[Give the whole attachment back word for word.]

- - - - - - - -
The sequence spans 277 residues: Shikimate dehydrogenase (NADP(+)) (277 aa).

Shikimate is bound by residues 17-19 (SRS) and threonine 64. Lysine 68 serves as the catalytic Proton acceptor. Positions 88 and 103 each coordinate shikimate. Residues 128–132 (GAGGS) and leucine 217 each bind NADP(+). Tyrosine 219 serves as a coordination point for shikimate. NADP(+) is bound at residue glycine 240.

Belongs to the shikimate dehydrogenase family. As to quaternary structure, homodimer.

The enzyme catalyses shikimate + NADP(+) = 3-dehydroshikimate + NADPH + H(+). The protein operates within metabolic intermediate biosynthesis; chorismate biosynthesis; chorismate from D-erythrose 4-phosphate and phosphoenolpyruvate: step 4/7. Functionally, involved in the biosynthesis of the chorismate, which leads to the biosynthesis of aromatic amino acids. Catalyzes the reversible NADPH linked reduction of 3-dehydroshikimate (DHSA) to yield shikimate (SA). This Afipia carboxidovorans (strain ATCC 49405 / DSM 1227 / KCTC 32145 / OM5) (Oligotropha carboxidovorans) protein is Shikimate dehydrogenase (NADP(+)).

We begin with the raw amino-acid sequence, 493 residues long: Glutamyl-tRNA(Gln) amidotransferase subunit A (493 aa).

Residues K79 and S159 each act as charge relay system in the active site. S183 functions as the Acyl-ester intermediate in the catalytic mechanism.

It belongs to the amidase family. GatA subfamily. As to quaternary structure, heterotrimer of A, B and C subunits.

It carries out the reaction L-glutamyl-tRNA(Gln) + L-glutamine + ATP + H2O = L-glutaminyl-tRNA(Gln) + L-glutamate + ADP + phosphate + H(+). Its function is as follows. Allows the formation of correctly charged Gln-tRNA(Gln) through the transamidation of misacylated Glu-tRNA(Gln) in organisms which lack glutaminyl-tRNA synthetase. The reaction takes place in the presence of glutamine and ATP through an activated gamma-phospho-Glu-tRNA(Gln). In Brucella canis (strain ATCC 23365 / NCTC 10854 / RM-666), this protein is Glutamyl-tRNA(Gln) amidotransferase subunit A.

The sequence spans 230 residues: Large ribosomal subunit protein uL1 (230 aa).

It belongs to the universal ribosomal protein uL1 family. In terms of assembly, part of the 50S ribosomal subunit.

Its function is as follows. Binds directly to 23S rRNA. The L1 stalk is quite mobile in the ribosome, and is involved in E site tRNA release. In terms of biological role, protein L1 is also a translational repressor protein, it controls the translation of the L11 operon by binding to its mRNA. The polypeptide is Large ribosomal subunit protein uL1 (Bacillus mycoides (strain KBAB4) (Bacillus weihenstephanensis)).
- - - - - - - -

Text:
The sequence spans 277 residues: Shikimate dehydrogenase (NADP(+)) (277 aa).

Shikimate is bound by residues 17-19 (SRS) and threonine 64. Lysine 68 serves as the catalytic Proton acceptor. Positions 88 and 103 each coordinate shikimate. Residues 128–132 (GAGGS) and leucine 217 each bind NADP(+). Tyrosine 219 serves as a coordination point for shikimate. NADP(+) is bound at residue glycine 240.

Belongs to the shikimate dehydrogenase family. As to quaternary structure, homodimer.

The enzyme catalyses shikimate + NADP(+) = 3-dehydroshikimate + NADPH + H(+). The protein operates within metabolic intermediate biosynthesis; chorismate biosynthesis; chorismate from D-erythrose 4-phosphate and phosphoenolpyruvate: step 4/7. Functionally, involved in the biosynthesis of the chorismate, which leads to the biosynthesis of aromatic amino acids. Catalyzes the reversible NADPH linked reduction of 3-dehydroshikimate (DHSA) to yield shikimate (SA). This Afipia carboxidovorans (strain ATCC 49405 / DSM 1227 / KCTC 32145 / OM5) (Oligotropha carboxidovorans) protein is Shikimate dehydrogenase (NADP(+)).

We begin with the raw amino-acid sequence, 493 residues long: Glutamyl-tRNA(Gln) amidotransferase subunit A (493 aa).

Residues K79 and S159 each act as charge relay system in the active site. S183 functions as the Acyl-ester intermediate in the catalytic mechanism.

It belongs to the amidase family. GatA subfamily. As to quaternary structure, heterotrimer of A, B and C subunits.

It carries out the reaction L-glutamyl-tRNA(Gln) + L-glutamine + ATP + H2O = L-glutaminyl-tRNA(Gln) + L-glutamate + ADP + phosphate + H(+). Its function is as follows. Allows the formation of correctly charged Gln-tRNA(Gln) through the transamidation of misacylated Glu-tRNA(Gln) in organisms which lack glutaminyl-tRNA synthetase. The reaction takes place in the presence of glutamine and ATP through an activated gamma-phospho-Glu-tRNA(Gln). In Brucella canis (strain ATCC 23365 / NCTC 10854 / RM-666), this protein is Glutamyl-tRNA(Gln) amidotransferase subunit A.

The sequence spans 230 residues: Large ribosomal subunit protein uL1 (230 aa).

It belongs to the universal ribosomal protein uL1 family. In terms of assembly, part of the 50S ribosomal subunit.

Its function is as follows. Binds directly to 23S rRNA. The L1 stalk is quite mobile in the ribosome, and is involved in E site tRNA release. In terms of biological role, protein L1 is also a translational repressor protein, it controls the translation of the L11 operon by binding to its mRNA. The polypeptide is Large ribosomal subunit protein uL1 (Bacillus mycoides (strain KBAB4) (Bacillus weihenstephanensis)).